Our American buddy has gone missing on climate change  

Posted by Big Gav in

Paddy Manning at the SMH has a look at global global warming politics, saying "The US is ruining the planet and Australia is just as culpable. " - Our American buddy has gone missing on climate change.

NO WE can't. This decade was definitely our last chance to stop dangerous climate change, if it wasn't too late already, but when Sarah Palin chirps to Fox News that ''cap and tax'' (her derisory term for a US emissions trading scheme) is ''off the table'', she means it.

Her Big Oil-funded Tea Party movement has ruined the possibility of meaningful global action on climate and when federal opposition environment spokesman Greg Hunt crows about that he should be utterly ashamed. Another wet used up, like Philip Ruddock.

True, the writing was on the wall before the US mid-terms - even if you took a glass-half-full approach to the outcome of last year's Copenhagen climate summit.

In July, after the limited Kerry-Lieberman climate bill was voted down in the US Senate, New York Times columnist Paul Krugman called 2010, which was shaping up to be the hottest year on record, ''the year in which all hope of action to limit climate change died''.

''It wasn't the science, the scientists, or the economics that killed action on climate change,'' he wrote. ''What was it? The answer is, the usual suspects: greed and cowardice. If you want to understand opposition to climate action, follow the money. The economy as a whole wouldn't be significantly hurt if we put a price on carbon, but certain industries - above all, the coal and oil industries - would. And those industries have mounted a huge disinformation campaign to protect their bottom lines.''

But greed needed the aid of political cowardice, Krugman went on, and he laid most blame at the feet of Republican senator John McCain, a one-time sponsor of cap and trade legislation on climate.

''[McCain] reaffirmed support for such a system during his presidential campaign, and things might look very different now if he had continued to back climate action once his opponent was in the White House. But he didn't - and it's hard to see his switch as anything other than the act of a man willing to sacrifice his principles, and humanity's future, for the sake of a few years added to his political career.

''Alas, Mr McCain wasn't alone; and there will be no climate bill.''

By the end of the year, once the UN climate talks in Mexico are over, the failure will be even more glaring.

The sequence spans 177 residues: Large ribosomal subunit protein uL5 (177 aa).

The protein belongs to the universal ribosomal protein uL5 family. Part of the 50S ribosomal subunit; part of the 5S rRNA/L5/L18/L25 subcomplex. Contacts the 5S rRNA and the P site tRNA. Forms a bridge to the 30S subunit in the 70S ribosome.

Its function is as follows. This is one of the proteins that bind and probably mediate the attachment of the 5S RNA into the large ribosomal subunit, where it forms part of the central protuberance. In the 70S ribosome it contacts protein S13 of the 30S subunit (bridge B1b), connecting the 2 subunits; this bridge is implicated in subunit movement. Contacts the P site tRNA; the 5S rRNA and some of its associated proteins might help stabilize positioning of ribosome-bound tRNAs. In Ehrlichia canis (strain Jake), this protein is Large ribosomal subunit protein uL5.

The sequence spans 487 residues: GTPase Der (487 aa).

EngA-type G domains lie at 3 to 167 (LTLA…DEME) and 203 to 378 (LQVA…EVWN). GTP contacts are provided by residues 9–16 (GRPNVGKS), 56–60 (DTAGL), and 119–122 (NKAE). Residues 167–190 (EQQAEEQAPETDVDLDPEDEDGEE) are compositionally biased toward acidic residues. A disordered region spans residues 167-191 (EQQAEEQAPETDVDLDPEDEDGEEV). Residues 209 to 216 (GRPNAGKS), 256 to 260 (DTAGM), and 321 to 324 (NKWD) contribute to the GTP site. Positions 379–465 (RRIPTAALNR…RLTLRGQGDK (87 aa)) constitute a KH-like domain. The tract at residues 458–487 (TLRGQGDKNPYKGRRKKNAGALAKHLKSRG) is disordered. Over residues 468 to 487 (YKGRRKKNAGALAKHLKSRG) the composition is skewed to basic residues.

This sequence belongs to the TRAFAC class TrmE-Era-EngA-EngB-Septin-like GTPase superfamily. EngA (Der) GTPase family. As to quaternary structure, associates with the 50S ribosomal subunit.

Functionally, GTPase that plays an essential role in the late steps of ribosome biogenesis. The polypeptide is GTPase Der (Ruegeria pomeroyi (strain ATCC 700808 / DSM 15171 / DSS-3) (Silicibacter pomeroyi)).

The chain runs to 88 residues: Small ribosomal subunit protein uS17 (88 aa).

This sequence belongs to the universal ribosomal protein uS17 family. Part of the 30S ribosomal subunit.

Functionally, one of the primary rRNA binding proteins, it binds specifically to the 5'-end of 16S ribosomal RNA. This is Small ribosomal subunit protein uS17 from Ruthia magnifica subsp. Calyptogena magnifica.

If a recalcitrant US can't hit its paltry 17 per cent (on 2005 levels) by 2020 emissions reduction target, it would be all but impossible for the rest of the world to make up the slack, let alone limit warming to 2 degrees. The world's only response would be a climate-driven trade war and God knows where that would lead.

Australia's climate change adviser, Ross Garnaut, makes two points: ''First, it is not clear that the loss of control of the Senate by the Obama administration means the end of prospects for meeting Copenhagen commitments. It has been clear for some time that there were no prospects of a cap-and-trade bill surviving both houses of Congress. That has given rise to renewed focus on federal and state regulatory powers, which are being used vigorously. These are much more expensive, but they look like being pushed a long way. This adds to stimulus to low emissions technologies provided by federal expenditure, and to the effects of a sluggish economy on emissions. And the Copenhagen targets are about 2020 not 2012 or 2016.

''Second, the prospects are poor for effective global mitigation if the US does not in the end make a credible effort to meet the Copenhagen targets.''

That's being polite. Reasonable people have been trying to promote a win-win-win outcome. Developing countries get a chance to improve their standard of living by using cheap energy from fossil fuels a while longer. The rich countries responsible for the greatest share of emissions - historically and per capita - transition to cleaner but more expensive energy sources, because they can afford to. The climate we know gets half a chance. On a bullish view, given human ingenuity, it's hard but doable. We understand the problem and we have the solutions. It's not like trying to end poverty, or usher in world peace. It wasn't about the overthrow of democracy or capitalism.

It was a way forward that would hopefully have avoided the untold costs of global warming.

But no, we have seen the US fight tooth and nail so they can continue to pollute at record levels without paying higher domestic energy bills and everybody else can go hang.

This is inexcusable, unforgivable selfishness and it will not be forgotten, especially by the world's poor, including in our region, who will disproportionately bear the consequences.

Australia has been equally culpable, but wants to pretend it's a bit player. As the world's 15th-largest greenhouse gas emitter and the largest coal exporter, we are becoming a target. We had better decide which side our bread's buttered and a strategy of forever lining up with a destructive America seems foolhardy.


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